Thursday, May 13, 2010


Frederic Bastiat believed in looking at the big picture. Bastiat was a French economist in the middle 1800’s who promoted the idea that the role of government is to defend life, liberty, and property. He is also considered to be one of the forerunners to the Austrian school of thought. All decision-makers, economists, and government policy makers would be well-served to consider some of his ideas right now, or perhaps it is already too late.

I have become more and more skeptical and much more cynical in regards to recent economic decisions. The policies that are being adopted, and the decisions that have been made here and in Europe, will affect us forever. Have policy makers really considered the big picture? Are they looking at the long run effects of their decisions? And whom they are affecting and in what way?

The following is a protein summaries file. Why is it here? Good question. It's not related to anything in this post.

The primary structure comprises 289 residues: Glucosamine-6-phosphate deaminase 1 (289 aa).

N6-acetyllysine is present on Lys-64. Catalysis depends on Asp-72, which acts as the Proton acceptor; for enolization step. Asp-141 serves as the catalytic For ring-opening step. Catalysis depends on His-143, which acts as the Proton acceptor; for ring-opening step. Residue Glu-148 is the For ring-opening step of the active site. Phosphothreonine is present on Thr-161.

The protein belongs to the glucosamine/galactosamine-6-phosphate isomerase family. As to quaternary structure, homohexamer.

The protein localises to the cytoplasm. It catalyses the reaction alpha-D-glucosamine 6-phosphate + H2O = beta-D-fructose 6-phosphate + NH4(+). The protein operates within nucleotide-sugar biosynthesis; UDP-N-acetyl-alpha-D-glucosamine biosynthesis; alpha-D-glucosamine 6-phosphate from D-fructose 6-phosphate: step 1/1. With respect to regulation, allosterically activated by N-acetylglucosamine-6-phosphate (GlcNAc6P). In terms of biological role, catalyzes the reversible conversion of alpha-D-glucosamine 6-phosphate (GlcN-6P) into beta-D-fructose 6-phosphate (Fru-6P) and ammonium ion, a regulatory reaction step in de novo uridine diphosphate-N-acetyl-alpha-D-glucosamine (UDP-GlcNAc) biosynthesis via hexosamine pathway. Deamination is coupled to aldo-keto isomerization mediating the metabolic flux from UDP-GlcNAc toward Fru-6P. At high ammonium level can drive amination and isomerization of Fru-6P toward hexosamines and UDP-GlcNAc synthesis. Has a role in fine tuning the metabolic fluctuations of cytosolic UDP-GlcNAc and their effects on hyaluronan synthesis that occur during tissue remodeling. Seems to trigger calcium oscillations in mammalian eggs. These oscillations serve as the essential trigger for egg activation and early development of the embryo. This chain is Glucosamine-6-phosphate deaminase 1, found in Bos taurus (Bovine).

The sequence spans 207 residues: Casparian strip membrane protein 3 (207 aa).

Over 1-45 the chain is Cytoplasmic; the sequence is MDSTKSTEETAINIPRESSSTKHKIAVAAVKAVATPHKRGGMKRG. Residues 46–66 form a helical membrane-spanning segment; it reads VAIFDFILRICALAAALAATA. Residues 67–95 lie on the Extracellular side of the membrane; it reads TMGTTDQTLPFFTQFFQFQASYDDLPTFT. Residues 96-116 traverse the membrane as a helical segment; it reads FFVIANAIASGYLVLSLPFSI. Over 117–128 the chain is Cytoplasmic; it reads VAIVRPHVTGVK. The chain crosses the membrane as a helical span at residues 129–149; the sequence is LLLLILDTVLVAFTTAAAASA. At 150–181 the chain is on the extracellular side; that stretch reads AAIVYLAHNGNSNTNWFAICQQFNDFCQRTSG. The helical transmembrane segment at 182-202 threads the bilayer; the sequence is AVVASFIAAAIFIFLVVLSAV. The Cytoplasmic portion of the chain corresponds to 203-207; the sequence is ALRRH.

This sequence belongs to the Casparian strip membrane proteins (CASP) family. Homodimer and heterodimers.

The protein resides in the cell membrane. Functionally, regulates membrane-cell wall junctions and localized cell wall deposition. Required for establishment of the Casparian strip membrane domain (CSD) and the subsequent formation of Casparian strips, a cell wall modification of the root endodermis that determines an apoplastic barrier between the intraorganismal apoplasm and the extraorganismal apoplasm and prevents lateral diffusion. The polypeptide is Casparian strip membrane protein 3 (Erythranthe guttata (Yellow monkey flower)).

Bastiat also believed that there are the seen and unseen effects of decisions;

"In the department of economy, an act, a habit, an institution, a law, gives birth not only to an effect, but to a series of effects. Of these effects, the first only is immediate; it manifests itself simultaneously with its cause - it is seen. The others unfold in succession - they are not seen: it is well for us, if they are foreseen. Between a good and a bad economist this constitutes the whole difference - the one takes account of the visible effect; the other takes account both of the effects which are seen, and also of those which it is necessary to foresee. Now this difference is enormous, for it almost always happens that when the immediate consequence is favourable, the ultimate consequences are fatal, and the converse. Hence it follows that the bad economist pursues a small present good, which will be followed by a great evil to come, while the true economist pursues a great good to come, at the risk of a small present evil."

-That Which is Seen, and That Which is Not Seen, the Introduction

This quote makes me shiver. What do you think?

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